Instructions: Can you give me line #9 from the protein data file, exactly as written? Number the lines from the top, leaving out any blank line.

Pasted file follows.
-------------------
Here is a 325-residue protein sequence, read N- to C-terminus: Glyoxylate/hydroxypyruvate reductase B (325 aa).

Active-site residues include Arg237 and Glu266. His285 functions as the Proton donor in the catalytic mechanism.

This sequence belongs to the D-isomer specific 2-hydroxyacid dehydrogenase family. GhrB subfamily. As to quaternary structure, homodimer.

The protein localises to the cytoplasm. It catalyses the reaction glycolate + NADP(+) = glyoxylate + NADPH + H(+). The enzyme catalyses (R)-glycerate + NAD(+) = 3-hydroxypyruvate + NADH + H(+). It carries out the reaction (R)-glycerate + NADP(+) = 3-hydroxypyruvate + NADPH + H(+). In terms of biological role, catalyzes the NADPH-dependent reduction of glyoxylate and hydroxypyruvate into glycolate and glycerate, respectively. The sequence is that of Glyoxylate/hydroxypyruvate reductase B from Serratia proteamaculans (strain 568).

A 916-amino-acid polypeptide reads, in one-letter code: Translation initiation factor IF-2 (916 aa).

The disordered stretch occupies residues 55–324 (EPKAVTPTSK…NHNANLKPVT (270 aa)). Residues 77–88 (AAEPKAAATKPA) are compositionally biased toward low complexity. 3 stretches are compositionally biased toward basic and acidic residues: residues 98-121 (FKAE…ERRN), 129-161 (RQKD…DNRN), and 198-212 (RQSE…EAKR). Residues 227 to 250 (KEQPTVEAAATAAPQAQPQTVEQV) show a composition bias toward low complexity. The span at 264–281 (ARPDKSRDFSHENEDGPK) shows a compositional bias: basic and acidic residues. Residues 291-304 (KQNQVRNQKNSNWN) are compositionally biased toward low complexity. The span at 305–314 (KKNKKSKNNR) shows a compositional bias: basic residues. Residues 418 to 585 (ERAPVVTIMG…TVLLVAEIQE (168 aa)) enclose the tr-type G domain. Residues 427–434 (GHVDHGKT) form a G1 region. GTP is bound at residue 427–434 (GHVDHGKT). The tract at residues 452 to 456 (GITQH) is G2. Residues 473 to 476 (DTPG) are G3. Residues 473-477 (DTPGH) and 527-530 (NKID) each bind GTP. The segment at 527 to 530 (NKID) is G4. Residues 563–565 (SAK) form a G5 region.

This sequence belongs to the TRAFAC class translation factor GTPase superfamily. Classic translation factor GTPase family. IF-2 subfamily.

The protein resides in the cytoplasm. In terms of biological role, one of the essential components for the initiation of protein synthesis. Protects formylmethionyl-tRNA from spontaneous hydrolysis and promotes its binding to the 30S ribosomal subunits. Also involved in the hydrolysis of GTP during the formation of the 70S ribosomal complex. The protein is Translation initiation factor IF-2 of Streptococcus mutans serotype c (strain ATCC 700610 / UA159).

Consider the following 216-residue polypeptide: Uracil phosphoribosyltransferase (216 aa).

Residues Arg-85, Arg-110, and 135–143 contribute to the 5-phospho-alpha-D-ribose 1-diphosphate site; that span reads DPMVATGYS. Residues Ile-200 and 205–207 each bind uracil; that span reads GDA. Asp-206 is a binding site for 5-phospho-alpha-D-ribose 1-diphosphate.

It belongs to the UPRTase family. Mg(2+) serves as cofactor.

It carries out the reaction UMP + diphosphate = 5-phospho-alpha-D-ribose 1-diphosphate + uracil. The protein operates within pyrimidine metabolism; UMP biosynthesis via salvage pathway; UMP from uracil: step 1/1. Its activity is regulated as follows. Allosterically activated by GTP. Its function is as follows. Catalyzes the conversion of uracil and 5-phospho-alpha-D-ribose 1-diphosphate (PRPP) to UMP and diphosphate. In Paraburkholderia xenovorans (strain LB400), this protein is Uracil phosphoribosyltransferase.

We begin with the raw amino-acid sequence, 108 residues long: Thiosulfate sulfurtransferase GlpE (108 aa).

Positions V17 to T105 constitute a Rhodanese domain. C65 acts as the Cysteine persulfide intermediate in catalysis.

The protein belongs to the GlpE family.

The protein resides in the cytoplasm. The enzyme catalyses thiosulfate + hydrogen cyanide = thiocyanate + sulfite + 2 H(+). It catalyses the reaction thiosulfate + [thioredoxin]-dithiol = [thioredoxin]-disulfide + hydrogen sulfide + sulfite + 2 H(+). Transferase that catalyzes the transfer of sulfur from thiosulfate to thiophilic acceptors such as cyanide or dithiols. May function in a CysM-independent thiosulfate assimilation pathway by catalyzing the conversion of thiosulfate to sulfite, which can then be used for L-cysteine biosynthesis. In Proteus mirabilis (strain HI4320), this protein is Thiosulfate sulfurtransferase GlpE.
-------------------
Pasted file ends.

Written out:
Consider the following 216-residue polypeptide: Uracil phosphoribosyltransferase (216 aa).